Because each person is at different points in their journey of faith, and because people have different learning styles, we seek to create a variety of ways and spaces for growth to happen. More specifically, we recognize that faith formation is a hands-on, participatory experience.
We invite people of all ages to allow their entire lives to be transformed by the presence of God’s Spirit in worship and prayer, through teaching and study, by loving and serving others, and more. One of our guiding questions is, “What does it look like for you to take another step closer to Jesus?”
Fellowship with and submission to others is a particularly important way in which faith formation occurs. At Highland, we seek to be a healing community where we bear each other’s burdens and encourage each other. Caring fellowship is the way we share our experiences and gain support from each other as a church family. We invite people to become accountable to each other for growth in our lives with God and others. Participating in small care groups is a basic aspect of this intentional growth.
Christians often say, “I go to ______ church.” Or, “Let’s go to church.” A more accurate thing to say would be, “I belong to ______ church.” Or, “My church meets there.” Or, “Let’s go to worship with our church.” That’s because the church is God’s people at school, at work, at home, in the neighbourhood. With that in mind, when people gather on Sunday mornings, we are AT worship with church in the Highland meetinghouse located on the traditional and unceded ancestral lands of the Sumas and Matsqui nations.
So Why Gather for Worship? Highland’s understanding is that participating in worship (on Sunday mornings or Thursday nights or whenever) is important, but our gatherings aren’t the be-all-and-end-all of the church. God’s people are to love God, care for each other, and serve the world in daily life. So why gather for worship? This is a time to ... … center our lives in Jesus through song and prayer … listen to the Scriptures and the Holy Spirit … share from our lives … be loved by God and each other … grow in love for God and others
So What Happens in Worship? As a community of Anabaptist Christians, we believe that God is present in a special way when the church is gathered. So as you relinquish control of your life and allow this community to lead you through the next hour or so, God may change you in some way big or small. It might be enjoyable. It might be painful. But we anticipate that it will be life giving.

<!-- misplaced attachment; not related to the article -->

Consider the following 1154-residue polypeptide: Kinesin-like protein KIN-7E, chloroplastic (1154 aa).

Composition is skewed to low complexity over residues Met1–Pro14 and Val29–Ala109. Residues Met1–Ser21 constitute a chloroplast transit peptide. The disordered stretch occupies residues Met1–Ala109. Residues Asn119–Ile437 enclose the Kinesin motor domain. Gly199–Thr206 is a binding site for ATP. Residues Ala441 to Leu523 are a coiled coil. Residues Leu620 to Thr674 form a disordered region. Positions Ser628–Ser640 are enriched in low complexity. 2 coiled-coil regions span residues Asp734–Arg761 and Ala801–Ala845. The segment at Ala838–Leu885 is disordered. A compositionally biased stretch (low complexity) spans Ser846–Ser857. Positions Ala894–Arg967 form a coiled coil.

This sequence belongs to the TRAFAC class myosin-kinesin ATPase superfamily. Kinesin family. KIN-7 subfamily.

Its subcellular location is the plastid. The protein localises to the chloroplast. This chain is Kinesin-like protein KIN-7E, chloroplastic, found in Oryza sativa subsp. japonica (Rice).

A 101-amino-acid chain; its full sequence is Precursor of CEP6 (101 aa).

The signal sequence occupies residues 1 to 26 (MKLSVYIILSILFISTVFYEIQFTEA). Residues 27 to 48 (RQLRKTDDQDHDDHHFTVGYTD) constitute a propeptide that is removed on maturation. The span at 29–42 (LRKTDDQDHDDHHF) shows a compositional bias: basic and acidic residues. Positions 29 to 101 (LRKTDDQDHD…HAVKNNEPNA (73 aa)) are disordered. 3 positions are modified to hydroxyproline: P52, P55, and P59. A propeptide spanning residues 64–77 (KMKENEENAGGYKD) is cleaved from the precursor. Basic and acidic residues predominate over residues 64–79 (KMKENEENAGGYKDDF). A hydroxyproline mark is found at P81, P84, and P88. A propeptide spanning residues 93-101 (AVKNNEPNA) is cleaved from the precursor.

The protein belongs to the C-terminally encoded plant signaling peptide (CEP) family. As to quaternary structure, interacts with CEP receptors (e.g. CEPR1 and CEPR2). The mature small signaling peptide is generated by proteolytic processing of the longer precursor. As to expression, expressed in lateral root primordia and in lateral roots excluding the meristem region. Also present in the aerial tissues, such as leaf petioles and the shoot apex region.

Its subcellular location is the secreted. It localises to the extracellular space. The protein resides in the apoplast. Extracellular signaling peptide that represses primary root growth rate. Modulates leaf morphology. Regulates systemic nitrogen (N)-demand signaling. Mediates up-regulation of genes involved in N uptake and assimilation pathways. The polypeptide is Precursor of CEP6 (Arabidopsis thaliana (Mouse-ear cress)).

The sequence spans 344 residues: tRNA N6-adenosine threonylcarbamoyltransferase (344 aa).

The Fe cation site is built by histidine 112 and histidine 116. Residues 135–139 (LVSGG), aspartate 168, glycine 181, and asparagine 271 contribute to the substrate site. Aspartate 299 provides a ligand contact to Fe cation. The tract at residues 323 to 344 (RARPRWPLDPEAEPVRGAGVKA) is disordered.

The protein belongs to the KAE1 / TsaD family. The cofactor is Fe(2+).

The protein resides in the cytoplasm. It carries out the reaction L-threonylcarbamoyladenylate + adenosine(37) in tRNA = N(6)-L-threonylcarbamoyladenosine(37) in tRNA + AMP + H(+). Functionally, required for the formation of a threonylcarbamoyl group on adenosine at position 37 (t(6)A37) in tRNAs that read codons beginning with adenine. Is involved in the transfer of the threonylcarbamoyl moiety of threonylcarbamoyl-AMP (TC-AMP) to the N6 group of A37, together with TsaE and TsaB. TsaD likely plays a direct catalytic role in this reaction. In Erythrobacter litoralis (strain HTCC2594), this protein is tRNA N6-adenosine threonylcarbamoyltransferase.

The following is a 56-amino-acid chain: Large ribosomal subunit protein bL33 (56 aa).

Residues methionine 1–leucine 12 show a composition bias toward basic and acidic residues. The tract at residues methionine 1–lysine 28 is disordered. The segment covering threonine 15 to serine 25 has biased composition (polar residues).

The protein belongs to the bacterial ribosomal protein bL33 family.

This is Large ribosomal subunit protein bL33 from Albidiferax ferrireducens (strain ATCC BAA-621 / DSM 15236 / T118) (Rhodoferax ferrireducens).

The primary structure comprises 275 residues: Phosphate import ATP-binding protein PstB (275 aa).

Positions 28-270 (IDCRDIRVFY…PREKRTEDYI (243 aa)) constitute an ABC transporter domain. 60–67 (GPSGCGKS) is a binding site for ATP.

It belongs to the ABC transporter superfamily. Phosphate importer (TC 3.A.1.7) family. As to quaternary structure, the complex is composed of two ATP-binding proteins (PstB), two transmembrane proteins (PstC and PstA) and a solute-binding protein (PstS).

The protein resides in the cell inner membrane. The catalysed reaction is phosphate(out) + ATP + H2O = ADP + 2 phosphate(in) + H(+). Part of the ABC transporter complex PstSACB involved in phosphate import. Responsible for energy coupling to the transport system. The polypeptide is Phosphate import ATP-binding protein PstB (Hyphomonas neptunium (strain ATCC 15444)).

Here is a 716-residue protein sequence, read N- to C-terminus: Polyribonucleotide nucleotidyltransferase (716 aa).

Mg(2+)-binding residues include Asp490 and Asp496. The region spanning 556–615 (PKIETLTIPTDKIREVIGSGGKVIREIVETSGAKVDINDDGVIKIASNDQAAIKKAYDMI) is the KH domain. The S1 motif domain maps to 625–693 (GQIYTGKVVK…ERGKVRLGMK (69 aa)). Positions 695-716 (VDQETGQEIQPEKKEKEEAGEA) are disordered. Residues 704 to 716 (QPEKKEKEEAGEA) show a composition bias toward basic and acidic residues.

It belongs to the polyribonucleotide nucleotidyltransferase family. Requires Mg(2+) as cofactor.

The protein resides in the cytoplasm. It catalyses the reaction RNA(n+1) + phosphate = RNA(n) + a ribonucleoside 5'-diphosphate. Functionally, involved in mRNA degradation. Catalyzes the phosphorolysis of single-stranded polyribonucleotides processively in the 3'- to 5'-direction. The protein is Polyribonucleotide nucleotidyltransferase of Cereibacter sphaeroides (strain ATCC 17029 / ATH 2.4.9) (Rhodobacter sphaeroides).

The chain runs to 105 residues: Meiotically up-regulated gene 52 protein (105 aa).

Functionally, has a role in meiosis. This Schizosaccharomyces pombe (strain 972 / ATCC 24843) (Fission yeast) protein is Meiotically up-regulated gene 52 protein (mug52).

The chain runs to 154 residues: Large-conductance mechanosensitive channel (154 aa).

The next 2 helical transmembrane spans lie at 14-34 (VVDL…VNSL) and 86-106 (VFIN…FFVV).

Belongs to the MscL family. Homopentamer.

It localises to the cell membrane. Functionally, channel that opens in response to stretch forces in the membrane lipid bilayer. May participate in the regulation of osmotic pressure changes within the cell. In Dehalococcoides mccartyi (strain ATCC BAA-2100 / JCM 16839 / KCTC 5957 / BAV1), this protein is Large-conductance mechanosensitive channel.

Interactive Community Because we are a multigenerational and multicultural community, our worship tends to be multisensory and participatory. Some have described it as “kid-friendly contemplative.” We sing hymns, choruses and chants. We have prayer stations with icons. We have times of silent reflection. On occasion we’ve been known to dance. Art features prominently in our sanctuary. We eat the Lord’s Supper every other week. Every gathering gives space for people to offer their joys and concerns to each other and God in prayer.
Indeed, we believe that God speaks to us through the community. As a result, neither the sermon nor the pastor have the last word in worship. Worship at Highland is multivocal. Young and old, men and women—everyone has an opportunity to contribute in leading music, facilitating prayer, reading Scripture, preaching, and serving communion. Indeed, our worship gatherings often end with a time for people to offer what they have been hearing from the Spirit.
We invite everyone to participate, but we don’t mind if you choose to simply be present with us, or even step out at any point. Please don’t worry if your little ones make noise at any time during worship. If your children (or you!) need a break, a “quiet room” is available in the foyer.
Word Centered All of the elements—not just the sermon—in a Highland worship gathering are intended to teach. For example, our sung and spoken words are intended to school us in prayer. We read and hear lots of Scripture to know more of God, ourselves, and our world. Our Christ Candle reminds us that Jesus is present with us in Spirit, and that we are called to walk in—and closer to—the Light every day.
Since there isn’t a “one-size-fits-all” answer, the sermon (called a Response to Scripture) doesn’t necessarily give you “the solution” to life’s problems. More often, the Biblically-rooted sermon gives you good questions to ask, or some sound frameworks and directions, that will help you discern who God is calling you to be and what God is calling you to do in the particular circumstances or your week.